Thank you for having me in last week to get a first look at the newly opened Club Isabella and a taste of some dishes from the menu. Now, my question is: Fabio Mota, where have you been all my [professional] life? You say you’ve cooked at Johnny’s on Fulton, and the long-gone Johnny’s Café downtown, and most recently at the original Club Isabella, from 2004 until 2007 when it closed. But I never heard your name, saw your face, or knew anything about the guy behind my food. And now, suddenly here you are, bursting onto the dining scene with a gorgeous place of your own. You, along with your Cordon Bleu training in Paris, your serious attitude and original ideas, were something of a secret around here, but it appears your time behind the scenes is over. Based on what I’ve seen and tasted, I’m guessing that soon everyone’s going to be talking about you. I’m happy to get the buzz started.
Your space — a total and stunning renovation of a building on the fringes of Little Italy that began as a social club in the late 1930s and ended up as Goose Acres Folk Music Center in its last incarnation — is sleek, sexy and clearly a place for grownups. I can’t drive by the patio without wanting to stop and stay awhile, and I love the seamless segue from inside to outside thanks to those big sliding glass doors.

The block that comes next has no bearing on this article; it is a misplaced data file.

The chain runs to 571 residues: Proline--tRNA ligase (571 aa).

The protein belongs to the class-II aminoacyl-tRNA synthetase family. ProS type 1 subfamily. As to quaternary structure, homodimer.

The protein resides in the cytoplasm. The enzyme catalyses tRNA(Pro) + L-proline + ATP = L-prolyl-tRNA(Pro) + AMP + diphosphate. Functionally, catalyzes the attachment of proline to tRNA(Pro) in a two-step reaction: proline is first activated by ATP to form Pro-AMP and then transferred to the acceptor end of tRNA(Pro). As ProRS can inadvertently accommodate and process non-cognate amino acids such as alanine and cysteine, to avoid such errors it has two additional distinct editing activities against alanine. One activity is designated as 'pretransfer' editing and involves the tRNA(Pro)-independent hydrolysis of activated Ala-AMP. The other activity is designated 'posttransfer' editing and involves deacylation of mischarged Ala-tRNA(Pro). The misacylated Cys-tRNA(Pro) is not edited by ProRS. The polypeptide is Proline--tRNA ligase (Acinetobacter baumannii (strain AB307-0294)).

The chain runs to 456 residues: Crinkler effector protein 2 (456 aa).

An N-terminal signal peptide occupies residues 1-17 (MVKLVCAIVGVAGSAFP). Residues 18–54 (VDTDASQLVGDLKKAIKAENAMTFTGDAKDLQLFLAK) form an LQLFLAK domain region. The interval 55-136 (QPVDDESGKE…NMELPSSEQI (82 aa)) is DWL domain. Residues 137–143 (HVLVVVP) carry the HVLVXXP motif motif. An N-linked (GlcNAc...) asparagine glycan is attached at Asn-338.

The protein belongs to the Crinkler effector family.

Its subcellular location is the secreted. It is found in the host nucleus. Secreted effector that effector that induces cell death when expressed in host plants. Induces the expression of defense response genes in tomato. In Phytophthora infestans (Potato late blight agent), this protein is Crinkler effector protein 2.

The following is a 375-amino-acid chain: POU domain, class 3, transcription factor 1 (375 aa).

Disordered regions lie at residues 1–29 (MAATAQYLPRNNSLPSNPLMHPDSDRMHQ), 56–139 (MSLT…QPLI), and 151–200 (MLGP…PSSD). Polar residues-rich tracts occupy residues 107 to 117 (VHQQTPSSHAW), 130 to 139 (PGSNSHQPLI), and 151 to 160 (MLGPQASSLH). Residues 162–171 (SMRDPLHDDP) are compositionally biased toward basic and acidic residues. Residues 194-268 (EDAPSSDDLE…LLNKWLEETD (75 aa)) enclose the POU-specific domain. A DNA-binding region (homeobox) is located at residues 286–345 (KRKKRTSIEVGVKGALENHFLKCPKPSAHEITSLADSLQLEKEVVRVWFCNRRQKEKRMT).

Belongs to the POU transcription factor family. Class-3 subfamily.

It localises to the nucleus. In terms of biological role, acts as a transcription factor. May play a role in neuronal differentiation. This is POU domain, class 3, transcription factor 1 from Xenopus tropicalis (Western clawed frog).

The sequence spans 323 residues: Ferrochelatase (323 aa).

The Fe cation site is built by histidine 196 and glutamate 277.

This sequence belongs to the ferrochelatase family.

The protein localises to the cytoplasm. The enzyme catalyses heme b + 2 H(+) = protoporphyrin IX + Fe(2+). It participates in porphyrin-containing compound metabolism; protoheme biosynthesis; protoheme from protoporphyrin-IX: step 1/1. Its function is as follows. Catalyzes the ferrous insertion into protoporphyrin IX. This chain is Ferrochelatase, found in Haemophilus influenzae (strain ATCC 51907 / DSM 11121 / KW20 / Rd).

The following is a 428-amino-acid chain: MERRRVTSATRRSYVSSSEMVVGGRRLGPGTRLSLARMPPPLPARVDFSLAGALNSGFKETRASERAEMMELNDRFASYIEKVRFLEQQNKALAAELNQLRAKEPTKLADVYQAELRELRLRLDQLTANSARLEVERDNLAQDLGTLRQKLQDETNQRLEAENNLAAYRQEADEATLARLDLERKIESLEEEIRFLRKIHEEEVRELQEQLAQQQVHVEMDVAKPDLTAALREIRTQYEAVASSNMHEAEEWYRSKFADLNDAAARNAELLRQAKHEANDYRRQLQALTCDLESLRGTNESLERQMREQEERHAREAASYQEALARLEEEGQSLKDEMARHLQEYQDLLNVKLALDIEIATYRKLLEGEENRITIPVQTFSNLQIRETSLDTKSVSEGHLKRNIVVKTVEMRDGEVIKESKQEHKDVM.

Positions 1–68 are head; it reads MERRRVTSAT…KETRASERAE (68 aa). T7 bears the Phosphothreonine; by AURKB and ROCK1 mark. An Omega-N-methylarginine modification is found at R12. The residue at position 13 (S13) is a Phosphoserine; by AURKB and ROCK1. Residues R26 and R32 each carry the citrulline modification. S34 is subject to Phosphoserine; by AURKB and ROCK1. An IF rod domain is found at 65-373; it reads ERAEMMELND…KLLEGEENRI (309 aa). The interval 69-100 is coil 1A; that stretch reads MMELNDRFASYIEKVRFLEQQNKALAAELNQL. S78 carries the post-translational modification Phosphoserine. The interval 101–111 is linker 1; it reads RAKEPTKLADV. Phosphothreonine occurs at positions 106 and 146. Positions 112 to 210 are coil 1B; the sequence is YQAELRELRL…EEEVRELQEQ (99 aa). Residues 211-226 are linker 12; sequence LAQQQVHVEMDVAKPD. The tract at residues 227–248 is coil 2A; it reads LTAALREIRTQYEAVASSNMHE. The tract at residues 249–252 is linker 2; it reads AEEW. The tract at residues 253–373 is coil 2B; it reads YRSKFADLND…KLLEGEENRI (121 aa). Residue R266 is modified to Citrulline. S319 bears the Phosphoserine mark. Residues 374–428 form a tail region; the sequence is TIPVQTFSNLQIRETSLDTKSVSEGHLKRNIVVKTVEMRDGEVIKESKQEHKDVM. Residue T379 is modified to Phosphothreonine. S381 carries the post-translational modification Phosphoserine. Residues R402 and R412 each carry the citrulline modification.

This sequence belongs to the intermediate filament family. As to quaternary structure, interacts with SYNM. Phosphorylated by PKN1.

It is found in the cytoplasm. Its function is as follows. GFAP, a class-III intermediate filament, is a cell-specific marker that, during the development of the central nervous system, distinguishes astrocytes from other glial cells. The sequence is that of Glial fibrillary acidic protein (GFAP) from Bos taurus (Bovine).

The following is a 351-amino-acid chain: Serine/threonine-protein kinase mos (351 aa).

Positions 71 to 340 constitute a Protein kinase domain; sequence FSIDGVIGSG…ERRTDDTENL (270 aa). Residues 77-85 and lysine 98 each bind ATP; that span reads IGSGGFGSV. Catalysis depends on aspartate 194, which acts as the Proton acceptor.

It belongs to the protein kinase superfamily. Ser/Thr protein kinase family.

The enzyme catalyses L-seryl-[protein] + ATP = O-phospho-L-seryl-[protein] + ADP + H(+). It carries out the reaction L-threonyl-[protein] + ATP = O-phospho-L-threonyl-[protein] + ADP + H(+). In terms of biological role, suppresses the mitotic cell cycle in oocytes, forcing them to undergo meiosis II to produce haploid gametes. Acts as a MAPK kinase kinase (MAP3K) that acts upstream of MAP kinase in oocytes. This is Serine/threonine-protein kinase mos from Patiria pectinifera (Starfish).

I’ve eaten much good food prepared by talented and skilled chefs in this town and around the country. So I know the difference between very good, good and everything else. You served me some very good dishes. For those reading this, here’s what I ate that really just knocked me out: fried sweet and spicy cuttlefish; a salad of Brussels sprout leaves, endive and Serrano ham in a lemon vinaigrette; calamari Bolognese; a croque monsier sandwich made with more of that ham, Gruyere cheese, avocado salad and a perfectly poached egg; and a roasted veal marrow bone with fleur de sel, toast brushed with clarified butter and a citrusy vinaigrette.
Sure you’ve got the pizzas, the steak, the burger — seems a prerequisite for survival these days. But you’re also being bold, working with some uncommon ingredients, doing dishes that are out of the ordinary and different from everybody else in Cleveland. I respect and applaud that.
Even the bar snacks — marinated, panko coated fried artichoke hearts in a kicky aioli, spiced and roasted nuts, a gardiniere of vegetables brined in house — were outstanding, which explains why they disappeared so fast. Kudos to your second in command, chef Rick Chandler: He did a great job explaining how things were prepared and what’s going to be happening in the kitchen. He’s also a great spokesperson for you and the restaurant, obviously excited about what you’re doing together there.
I don’t blame him. I am too, and I already see a serious contender for Best New Restaurant in 2011.
photos courtesy of Club Isabella and Pauline Lewis Photography